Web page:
THE STATE’S public housing infrastructure is, to put it lightly, strained. And it didn’t get that way by accident.

“The way I talk about it is that it’s not that you have a bowl that has some holes in it – it’s that our housing system in America is built to be a sieve,” Kenzie Bok, the new head of the Boston Housing Authority, said on The Codcast. “It is built with holes because if it didn’t have holes, if we actually provided the basic decent affordable housing for everybody, then you wouldn’t be able to keep such elevated rents in the market. And you just have to acknowledge that contradiction, because if you don’t, you won’t understand why we are where we are.”

Bok, a former city councilor, intellectual historian, and affordable housing and housing justice advocate, took the helm of New England’s largest public housing authority this spring. At 34, she is one of the youngest to hold the post, and her tenure kicked off with historic waitlists, decades of disinvestment in state public housing, a decarbonization mandate, and a market-wide housing squeeze across the state.

The Boston native says she, and her team, are up for the challenge. 

“I had this really strong sense growing up that the city does not happen by accident,” Bok said. “That it is really the work of people doing it.”

Boston is exploring how best to build roughly 2,900 more public housing units – the maximum allowed by the federal government – to add to its 10,000 existing public housing units. Even with government dollars to spend, Bok said, the city is running into many of the same pressures as the private housing market, with sky-high material and labor costs.

On a basic math level, Bok is part of the chorus decrying housing production that “just has not even remotely kept up” with the number of people who want to live in the Bay State. 

Usually, about 10 percent of Boston Housing Authority units turn over each year as people move into other residences, Bok said. Even with the city’s 42,000 household waitlist for housing, there is usually some movement. 

“The challenge now is that because there’s no market housing available for people, nobody who’s even making a bit more money and doing a bit better, who’s living in public housing, who wants to move out, has anywhere to move to,” she said. Turnover rates have “plummeted,” and the wait list is stagnating.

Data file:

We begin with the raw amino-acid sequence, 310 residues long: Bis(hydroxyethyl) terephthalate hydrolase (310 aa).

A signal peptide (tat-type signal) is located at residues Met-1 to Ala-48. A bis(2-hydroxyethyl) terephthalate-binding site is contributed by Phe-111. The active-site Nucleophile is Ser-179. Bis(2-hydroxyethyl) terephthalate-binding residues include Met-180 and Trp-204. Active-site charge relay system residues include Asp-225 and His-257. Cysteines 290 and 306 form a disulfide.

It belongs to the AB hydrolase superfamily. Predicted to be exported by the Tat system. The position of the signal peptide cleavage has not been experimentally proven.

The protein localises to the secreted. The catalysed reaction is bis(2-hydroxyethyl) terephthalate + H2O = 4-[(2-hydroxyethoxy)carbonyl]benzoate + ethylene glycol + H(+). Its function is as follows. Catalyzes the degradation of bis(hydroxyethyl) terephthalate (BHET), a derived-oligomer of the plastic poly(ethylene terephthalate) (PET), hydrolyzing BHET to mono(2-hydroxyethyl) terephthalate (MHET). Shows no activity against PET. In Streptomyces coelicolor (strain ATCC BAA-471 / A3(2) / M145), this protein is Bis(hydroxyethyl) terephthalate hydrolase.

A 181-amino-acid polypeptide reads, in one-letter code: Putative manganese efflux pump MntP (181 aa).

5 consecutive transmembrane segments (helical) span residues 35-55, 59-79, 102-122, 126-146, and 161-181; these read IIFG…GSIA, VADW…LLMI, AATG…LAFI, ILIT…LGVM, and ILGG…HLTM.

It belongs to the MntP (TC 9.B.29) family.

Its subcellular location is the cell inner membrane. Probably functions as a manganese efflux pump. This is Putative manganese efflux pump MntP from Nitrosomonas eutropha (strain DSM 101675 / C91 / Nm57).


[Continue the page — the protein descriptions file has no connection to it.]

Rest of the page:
“We’re super glad to be providing that stability for families in this landscape,” Bok said, “but it just really shows you how all the pieces of the ladder are connected, and the whole thing’s pretty broken right now.”

Voucher systems also tie Boston in with other nearby cities, as the BHA’s 17,000 housing voucher holders can be used anywhere in the metro region. But rental voucher holders are still running into artificial constraints on their ability to live in surrounding regions, either because of illegal discrimination against them or because of resistance to building apartments that could house renters, Bok said.

Politically, at least, Boston is in an unusual alignment on public housing right now, with the federal, state, and city governments all “actively supportive of public housing. I mean, that is just not a normal situation,” Bok said. 

Mayor Michelle Wu, a former council colleague who appointed Bok to the BHA role, committed $50 million to the Mildred C. Hailey Apartments a few months into taking mayoral office. About $1.6 billion of the governor’s proposed housing bond bill is targeted at repairing, rehabilitating, and modernizing the state’s more than 43,000 public housing units – “an area that’s been, frankly, really critically under-resourced for decades and decades,” Bok noted. 

“And then you’ve got a federal government where again, you’ve got decades and decades of disinvestment. We can’t hide that,” she said. 

But there, too, the tide has shifted on public housing, with federal money through the Inflation Reduction Act pouring down to the states with opportunities for climate resiliency improvements for public units. It’s pointing needed funding and attention to the climate aspect of housing, with cities like Boston committing to phasing out reliance on fossil fuels in public housing by 2030.

“We’re really excited about that, and it’s a really urgent goal, and it means that we have to spend every day working on it,” she said. The resources are there at the federal level, so “shame on us if we don’t chase those for the public housing portfolio. But I also think that putting public housing first in the green retrofit world, it’s partly about equity.”

The BHA serves very low-income, disproportionately Black and Brown Bostonians, Bok noted. Prioritizing public housing for green retrofitting is an environmental justice goal, “but also one of the ways that we on the public side can most impact the private market is by creating a market ourselves and by leading where they should follow,” she said.